Anti-Semitic graffiti appears on house of Jewish fraternity, and lecture canceled after some object to co-sponsorship by Hillel. Events come amid debate over environment for Jewish students nationally.
A Native American group called the Red Nation is urging the University of New Mexico to change its official seal, which features a conquistador and a frontiersman. To draw attention to the what those images glorify and ignore in the state's history, the Red Nation added skeletons to the seal and the tag line "What Indians?" and distributed copies of the altered seal on campus. University officials told KRQE News that the seal is rarely used except for graduation diplomas and some official matters, and that changing the seal would require action by the Board of Regents.
For the second time, a jury found that the University of Iowa didn’t discriminate against an applicant for a faculty position in the College of Law because he was too old, The Gazettereported. Donald Dobkin, an administrative law attorney who is now 62, first sued the university for age discrimination after he was denied a faculty position in 2008. The job went to a younger candidate with what Dobkin said were inferior qualifications, but a jury sided against him in 2012. He was denied a new trial and lost an appeal.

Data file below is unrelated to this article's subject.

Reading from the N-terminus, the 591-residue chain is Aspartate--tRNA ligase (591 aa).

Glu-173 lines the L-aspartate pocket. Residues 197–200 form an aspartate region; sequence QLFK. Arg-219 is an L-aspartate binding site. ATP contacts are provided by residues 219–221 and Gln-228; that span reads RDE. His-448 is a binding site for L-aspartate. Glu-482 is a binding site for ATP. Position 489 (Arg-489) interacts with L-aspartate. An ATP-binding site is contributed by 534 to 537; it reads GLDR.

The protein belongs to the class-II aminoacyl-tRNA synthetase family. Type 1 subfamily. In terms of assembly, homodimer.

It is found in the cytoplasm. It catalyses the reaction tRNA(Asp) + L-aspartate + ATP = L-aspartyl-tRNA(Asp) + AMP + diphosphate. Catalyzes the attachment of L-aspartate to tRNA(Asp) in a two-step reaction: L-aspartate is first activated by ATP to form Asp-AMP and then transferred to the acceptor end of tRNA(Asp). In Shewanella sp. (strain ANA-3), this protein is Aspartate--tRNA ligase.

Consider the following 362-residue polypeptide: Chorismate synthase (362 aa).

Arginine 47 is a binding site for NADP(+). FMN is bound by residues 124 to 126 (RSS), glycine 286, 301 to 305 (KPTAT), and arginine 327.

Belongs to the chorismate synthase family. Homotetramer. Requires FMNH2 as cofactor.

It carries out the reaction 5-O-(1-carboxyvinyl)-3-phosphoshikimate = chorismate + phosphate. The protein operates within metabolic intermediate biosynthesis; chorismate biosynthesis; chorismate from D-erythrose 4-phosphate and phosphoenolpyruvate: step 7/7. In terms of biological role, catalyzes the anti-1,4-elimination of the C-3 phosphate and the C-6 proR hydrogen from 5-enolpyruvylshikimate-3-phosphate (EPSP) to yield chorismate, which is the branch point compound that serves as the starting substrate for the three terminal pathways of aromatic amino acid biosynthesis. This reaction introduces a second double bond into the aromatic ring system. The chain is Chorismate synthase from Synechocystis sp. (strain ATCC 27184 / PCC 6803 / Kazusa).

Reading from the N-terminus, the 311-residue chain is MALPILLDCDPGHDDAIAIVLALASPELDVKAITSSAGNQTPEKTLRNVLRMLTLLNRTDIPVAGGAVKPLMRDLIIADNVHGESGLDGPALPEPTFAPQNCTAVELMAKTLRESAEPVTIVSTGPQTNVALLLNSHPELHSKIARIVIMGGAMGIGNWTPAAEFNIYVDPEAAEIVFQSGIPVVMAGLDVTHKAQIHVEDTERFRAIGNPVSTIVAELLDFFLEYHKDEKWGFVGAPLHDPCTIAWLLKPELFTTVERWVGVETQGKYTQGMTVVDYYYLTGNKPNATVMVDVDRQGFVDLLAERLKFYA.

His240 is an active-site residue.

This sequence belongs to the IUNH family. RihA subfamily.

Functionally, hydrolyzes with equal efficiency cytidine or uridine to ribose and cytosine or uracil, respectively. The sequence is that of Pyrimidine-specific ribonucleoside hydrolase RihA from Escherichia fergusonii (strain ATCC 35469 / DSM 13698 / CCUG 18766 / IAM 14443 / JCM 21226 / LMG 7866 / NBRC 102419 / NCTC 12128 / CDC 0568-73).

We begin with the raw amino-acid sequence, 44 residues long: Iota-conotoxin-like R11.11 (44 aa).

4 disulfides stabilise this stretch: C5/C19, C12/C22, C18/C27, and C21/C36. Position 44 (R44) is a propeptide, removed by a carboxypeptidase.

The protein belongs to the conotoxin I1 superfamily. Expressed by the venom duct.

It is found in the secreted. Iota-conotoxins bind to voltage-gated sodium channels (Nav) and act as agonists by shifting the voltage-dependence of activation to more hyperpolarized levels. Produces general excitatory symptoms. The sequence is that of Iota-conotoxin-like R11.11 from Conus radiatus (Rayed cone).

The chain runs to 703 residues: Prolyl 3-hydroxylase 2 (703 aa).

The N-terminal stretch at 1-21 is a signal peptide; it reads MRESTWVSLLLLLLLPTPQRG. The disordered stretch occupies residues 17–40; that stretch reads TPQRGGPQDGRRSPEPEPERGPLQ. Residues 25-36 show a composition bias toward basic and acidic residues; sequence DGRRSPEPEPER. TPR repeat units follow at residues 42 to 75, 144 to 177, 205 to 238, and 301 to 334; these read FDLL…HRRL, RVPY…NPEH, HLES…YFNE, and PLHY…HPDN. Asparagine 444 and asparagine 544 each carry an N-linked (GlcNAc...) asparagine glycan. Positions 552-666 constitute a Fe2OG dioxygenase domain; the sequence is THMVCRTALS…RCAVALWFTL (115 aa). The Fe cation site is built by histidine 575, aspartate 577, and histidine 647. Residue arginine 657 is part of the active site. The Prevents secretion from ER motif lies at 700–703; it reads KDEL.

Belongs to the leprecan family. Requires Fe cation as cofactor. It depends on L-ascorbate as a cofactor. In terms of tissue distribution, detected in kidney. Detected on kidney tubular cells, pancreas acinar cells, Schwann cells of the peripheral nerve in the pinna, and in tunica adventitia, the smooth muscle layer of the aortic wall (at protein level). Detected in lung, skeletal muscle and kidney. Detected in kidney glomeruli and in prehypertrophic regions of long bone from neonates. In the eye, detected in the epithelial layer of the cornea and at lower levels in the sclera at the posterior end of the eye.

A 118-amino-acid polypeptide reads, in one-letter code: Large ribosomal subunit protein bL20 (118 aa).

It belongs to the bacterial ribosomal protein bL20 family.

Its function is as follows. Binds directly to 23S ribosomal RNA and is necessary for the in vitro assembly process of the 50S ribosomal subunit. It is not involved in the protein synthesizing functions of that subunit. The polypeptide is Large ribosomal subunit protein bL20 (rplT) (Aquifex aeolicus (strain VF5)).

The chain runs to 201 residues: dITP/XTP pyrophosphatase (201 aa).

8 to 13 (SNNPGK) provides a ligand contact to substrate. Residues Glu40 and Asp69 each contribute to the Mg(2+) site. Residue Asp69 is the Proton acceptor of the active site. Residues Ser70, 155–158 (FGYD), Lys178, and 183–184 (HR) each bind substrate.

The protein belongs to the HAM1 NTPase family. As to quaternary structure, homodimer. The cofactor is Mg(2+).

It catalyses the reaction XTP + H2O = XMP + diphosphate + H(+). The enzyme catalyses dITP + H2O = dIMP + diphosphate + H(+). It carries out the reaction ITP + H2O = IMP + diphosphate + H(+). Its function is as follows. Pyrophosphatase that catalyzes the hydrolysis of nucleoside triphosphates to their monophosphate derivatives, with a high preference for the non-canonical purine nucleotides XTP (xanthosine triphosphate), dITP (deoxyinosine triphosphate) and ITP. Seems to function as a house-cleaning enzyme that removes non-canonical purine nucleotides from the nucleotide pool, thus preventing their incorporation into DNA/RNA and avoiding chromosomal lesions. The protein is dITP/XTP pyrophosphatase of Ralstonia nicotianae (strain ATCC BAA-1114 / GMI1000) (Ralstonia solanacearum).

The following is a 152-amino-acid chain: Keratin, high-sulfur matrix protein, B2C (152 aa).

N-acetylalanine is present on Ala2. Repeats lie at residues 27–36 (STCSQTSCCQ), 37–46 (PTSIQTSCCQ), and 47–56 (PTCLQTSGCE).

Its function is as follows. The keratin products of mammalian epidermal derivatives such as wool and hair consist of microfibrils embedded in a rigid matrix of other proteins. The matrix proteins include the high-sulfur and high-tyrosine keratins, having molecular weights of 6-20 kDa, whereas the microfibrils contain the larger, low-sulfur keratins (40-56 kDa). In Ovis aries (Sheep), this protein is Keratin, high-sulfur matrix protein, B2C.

Dobkin launched a second suit that same year, based on a failed second attempt at a faculty job in 2010 (the job went to a 40-year-old, less experienced applicant, according to the most recent suit). Dobkin alleged discrimination based on age and employment, as well as retaliation for the first suit, but a jury sided against him this week. The university said in a statement that it was “pleased with the jury ruling and the recognition that the law school did not discriminate and did not retaliate.” Dobkin could not immediately be reached for comment, according to The Gazette.
The precarity of contingent faculty members limits their ability to make important structural changes in the academy, including responding to student demands for racial justice, writes Michelle Kweder.
Erie Community College has reached a settlement with the Education Department's Office for Civil Rights on an investigation into whether the college complies with Title IX of the Education Amendments of 1972 with regard to opportunities for female athletes, The Buffalo News reported. The college claimed that it was increasing opportunities relative to student interests, but the Education Department rejected that assertion. At Erie, women make up about half of the student body but only 32 percent of athletes. Further, the department found that the college has added some men's sports and cut women's teams in the period reviewed by OCR. Erie has agreed to take a number of steps, including surveying its female students on their athletic interests, reviewing why women's teams were eliminated and examining trends in local high school and college sports to determine if there are women's teams that might be added.